San Diego County, San Diego Rat Control Situation:
Hi David, Is a UV blacklight still useful, exterior-wise, if it rains after the rodents leave their urine stains? I am in the process of performing exterior maintenance to better exclude my roof rats. 1) I have a 25 year old cedar shake roof in San Diego California with openings under each shake along the rake edge of the roof at the gable ends of my house. There's no drip edge, i.e. under the shakes I have roofing paper (now somewhat curled) that runs more or less up to and rests right atop the fascia board. Because I have skip sheathing, and since the cross section of a shake is a wedge that is up to one inch at the upper, thick end, this appears to create many huge entry points along the rake edges even though the sheathing is rabbeted into the fascia board. As a result, I'm thinking of getting a UV blacklight to use outside the house to sleuth for urine stains along the upper edge of the gable end shakes and fascia boards. My question is, how easily does the winter rain wash away the urine, rendering this a pointless exercise? 2) I noticed a new product called "rat-out gel" and was thinking of applying it along the rake edges mentioned above. Or, maybe I should just buy many rolls of X-Clude and use that instead. Or maybe both. Any comment? Thanks very much for your website, Doug
My response: First off, I do not have experience using UV lights to detect rat urine. But I do suspect that rain will severely limit the effectiveness of this approach. I have never heard of Rat-Out Gel or XClude, but I typically stick to physical barriers rather than repellent type devices. If your roof makes this impossible, you might have a tough time keeping the rats out.
San Diego Rat Control Tip of The Week
Are Rats Smart Animals?
Rats can be trained:
In studies on rats, it's been very easy to train these animals. Scientists have worked with rats to help teach them how to get through mazes, play fetch, train them to dismantle complex items to get a reward, and more.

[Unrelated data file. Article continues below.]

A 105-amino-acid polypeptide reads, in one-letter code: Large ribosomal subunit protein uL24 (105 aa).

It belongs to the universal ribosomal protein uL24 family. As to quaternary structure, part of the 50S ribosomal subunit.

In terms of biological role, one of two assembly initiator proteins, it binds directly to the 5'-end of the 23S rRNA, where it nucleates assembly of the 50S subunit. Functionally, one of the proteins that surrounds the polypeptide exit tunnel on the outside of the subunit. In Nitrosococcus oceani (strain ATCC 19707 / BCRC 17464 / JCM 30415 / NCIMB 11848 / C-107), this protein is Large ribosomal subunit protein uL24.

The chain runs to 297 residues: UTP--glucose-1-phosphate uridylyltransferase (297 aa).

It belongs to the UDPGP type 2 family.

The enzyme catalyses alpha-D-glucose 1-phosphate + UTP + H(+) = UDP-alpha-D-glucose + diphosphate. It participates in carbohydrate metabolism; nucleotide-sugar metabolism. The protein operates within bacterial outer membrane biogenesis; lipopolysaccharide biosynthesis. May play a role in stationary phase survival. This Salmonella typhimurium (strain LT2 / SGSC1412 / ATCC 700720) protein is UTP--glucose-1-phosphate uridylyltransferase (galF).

Rats stick together:
Rats have high levels of emotional intelligence and they often communicate well with one another to warn each other of threats. In a borough of rats, each will work together to make sure that everyone can stay safe. With communications through their squeaks and noises as well as through pheromones it's possible for rats to continually relay information about the surrounding environment and work together to survive.
They have been shown to have personalities:
In observed behavior some rats are considered to be social, others are entertaining and some are fun-loving wanting to play with objects they find like toys. Each rat can have its own tendencies and display their own levels of intelligence.
Rats are social animals:
Rats live in groups and this makes them very social animals. Even though rats typically sleep 12-15 hours a day, they are social during the time that they are awake.
They can recognize each other and come when called:
Rats can be trained to recognize names, they can come when called and they can often tell more about rats and their behavior by watching them. Rats display recognition that goes far beyond what the average animal conveys.
Rats can smell and find their way into many spaces:
Rats have the power to make their way into many spaces. They are often some of the perfect creatures for making their way into your plumbing and they regularly travel through cracks and areas across the home to find food. They are tenacious creatures and they can be considered very smart when finding food.